For a while there, I thought we had all died and gone to eternity. Forty-eight baseball players, 45,000 fans, and an organist. Soon the moon would come out. Then it would be autumn. Then winter. Then the year 2000.

And we would still be in the fourth inning.

How long did it take? My freshman year in high school went by quicker. I would like to explain what happened in that remarkable inning, and indeed, in this entire final game between the Tigers and Yankees, in clear, precise detail. I really would. I can’t, because my scorecard looks like a treasure map drawn by my three-year-old cousin. Who can’t draw.

All I know for sure is that somewhere around 2:45 p.m. — with the score already 5-2 Tigers — Darrell Evans stepped into the batter’s box with the bases empty. And somewhere around 3:20 p.m. Darrell Evans stepped into the batter’s box with the bases empty.

And one out.

So what does that mean? Eight runs had scored? In one half- inning? On a double (Chet Lemon) and two singles (Mike Heath, Lou Whitaker) and three walks (Bill Madlock, Kirk Gibson, Alan Trammell) and another double (Pat Sheridan) and a sacrifice fly (Jim Morrison) and, oh, yeah, three Yankees wild

pitches and four Yankees pitchers and, well, there you go. Eight runs.

Ooops. Evans hits a homer.

Nine. Holland got a break

There are two basic reactions you can have to a 15-4 game that finishes with a catcher on the pitcher’s mound. One is to be thoughtful, reflective, calm, humble, kindhearted and philosophical.

“WE KICKED THEIR BUTTS!” yelled Kirk Gibson.

That’s the other one.

There is not much to say about the Yankees’ pitching, which allowed 35 runs in this four-game series. In many ways that speaks for itself.

I do remember this from Sunday’s amazing fourth inning. At one stage, Al Holland came in for Steve Trout, who had replaced starter Dennis Rasmussen. Trout had given up a single, thrown a wild pitch, given up a walk, and thrown a wild pitch. This was clearly a hard act to follow. But Holland was up to it. He walked one batter, then threw a practice pitch and nearly collapsed. Sore elbow. He was escorted off the field. Holland is either very unlucky, or the smartest man on the team.

Anyhow, this left Yankees manager Lou Piniella all alone on the mound, kicking at the rubber. He looked to the bullpen. Nobody was there. I can only imagine the few pitchers left were in the tunnel with a coin.

PITCHER ONE: Heads! PITCHER TWO: Damn! Wait! Two out of three! PITCHER ONE: Nuh-uh! Nuh-uh! You go!

Finally, the Yankees chose Tim Stoddard, who promptly walked Trammell with the bases loaded, then gave up a double to Sheridan, then threw a wild pitch.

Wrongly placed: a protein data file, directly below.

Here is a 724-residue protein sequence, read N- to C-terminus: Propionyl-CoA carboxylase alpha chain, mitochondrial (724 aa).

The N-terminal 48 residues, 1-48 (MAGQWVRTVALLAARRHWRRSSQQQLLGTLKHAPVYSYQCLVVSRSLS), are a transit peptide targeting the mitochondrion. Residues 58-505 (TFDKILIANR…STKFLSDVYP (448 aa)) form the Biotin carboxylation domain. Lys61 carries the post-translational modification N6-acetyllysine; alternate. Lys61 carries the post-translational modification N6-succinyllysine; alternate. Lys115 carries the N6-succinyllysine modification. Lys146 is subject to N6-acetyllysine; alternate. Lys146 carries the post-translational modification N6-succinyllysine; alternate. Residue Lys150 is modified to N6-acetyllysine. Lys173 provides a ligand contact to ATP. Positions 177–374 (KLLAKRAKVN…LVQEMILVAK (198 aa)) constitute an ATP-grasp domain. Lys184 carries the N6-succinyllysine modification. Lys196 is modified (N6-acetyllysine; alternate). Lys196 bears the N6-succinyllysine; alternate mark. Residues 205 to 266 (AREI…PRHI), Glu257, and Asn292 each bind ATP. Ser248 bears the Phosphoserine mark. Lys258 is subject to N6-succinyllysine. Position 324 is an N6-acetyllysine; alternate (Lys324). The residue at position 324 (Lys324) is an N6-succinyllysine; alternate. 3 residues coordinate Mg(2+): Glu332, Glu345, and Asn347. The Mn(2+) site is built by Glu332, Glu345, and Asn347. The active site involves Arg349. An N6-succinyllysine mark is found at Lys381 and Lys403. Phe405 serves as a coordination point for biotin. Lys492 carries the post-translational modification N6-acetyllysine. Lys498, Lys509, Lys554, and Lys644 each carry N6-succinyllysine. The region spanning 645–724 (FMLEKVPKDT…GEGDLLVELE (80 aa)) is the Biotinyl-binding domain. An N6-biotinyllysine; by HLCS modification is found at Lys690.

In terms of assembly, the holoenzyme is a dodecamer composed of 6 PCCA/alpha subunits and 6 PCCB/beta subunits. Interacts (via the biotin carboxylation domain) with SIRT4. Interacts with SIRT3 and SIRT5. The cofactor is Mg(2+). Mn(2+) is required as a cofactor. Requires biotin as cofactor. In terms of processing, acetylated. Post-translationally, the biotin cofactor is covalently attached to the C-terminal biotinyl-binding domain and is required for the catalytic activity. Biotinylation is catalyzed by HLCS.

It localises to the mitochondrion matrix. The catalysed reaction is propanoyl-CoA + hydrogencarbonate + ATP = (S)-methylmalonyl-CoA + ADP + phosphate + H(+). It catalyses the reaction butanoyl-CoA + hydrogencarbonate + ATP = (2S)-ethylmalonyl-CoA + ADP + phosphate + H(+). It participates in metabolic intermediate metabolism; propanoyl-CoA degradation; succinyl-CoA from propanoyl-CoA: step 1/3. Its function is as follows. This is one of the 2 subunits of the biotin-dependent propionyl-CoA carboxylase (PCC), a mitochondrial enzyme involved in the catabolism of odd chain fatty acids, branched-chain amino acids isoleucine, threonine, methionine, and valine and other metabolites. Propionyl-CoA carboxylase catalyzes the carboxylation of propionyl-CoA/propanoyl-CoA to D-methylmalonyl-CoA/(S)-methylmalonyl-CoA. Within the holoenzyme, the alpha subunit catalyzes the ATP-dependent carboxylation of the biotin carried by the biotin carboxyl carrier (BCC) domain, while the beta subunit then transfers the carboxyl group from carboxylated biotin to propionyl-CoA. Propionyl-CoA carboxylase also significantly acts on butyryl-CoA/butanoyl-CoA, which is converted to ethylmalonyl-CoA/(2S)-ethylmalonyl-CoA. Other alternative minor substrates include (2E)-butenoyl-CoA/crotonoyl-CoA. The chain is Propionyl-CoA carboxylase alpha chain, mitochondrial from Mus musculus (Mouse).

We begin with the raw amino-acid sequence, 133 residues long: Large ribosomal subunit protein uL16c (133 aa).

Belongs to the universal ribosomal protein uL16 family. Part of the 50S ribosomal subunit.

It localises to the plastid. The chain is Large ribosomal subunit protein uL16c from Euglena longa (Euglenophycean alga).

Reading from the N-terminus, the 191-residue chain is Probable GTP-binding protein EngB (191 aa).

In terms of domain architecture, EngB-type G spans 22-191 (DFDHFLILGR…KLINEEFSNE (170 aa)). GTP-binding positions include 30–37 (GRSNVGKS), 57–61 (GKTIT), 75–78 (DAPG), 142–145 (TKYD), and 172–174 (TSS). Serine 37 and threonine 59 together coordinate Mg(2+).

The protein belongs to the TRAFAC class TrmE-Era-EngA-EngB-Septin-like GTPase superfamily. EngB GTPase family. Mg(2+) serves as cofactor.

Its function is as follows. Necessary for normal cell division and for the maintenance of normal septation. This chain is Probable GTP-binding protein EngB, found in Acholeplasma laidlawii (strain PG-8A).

But this was not the lowest moment.

In the eighth inning, Rick Cerone, the Yankees’ catcher, became Rick Cerone, the Yankees’ pitcher. This was the lowest moment. They were putting a catcher in to pitch. How stupid! How ridiculous! How–

Cerone retired the side without a hit.

“His control wasn’t bad,” observed Dan Petry, who got the win in this game by protecting an 11-run lead. “Not bad at all.” Whatever he did, was great

How odd. But then, the whole thing was odd. These were the final seven games between two of the best teams in the American League. Ten days ago, in New York, we anxiously awaited one nail-biting encounter after another. This is what we got. One nail-biting encounter.

Then slaughter, slaughter, slaughter. . . .

“We kicked their butts, they kicked our butts, we came right back and kicked their butts,” Gibson said. “That shows character.”

The box scores show something else. True, the final total was Tigers four wins, Yankees three. But there were 79 runs scored between them. The Tigers were without Jack Morris. What’s the Yankees’ excuse?

On this weekend alone, Detroit scored 35 runs in three games off the likes of Ron Guidry, Rick Rhoden and Rasmussen. New York’s only good performance came from Tommy John, 44, who retired briefly last year to coach college baseball.

If that’s a championship pitching staff, I’m the Silver Surfer.

Whatever. It’s done, and the AL East is now topped by Toronto, at least for one day. It was a nice little visit by the Yankees. Stop by anytime, guys. And bring your pitchers.

Meanwhile, the rest of us can go home and wake up this Monday morning with fond memories of that fourth inning, which, for a while, felt as if it might never end.

It is Monday, isn’t it?

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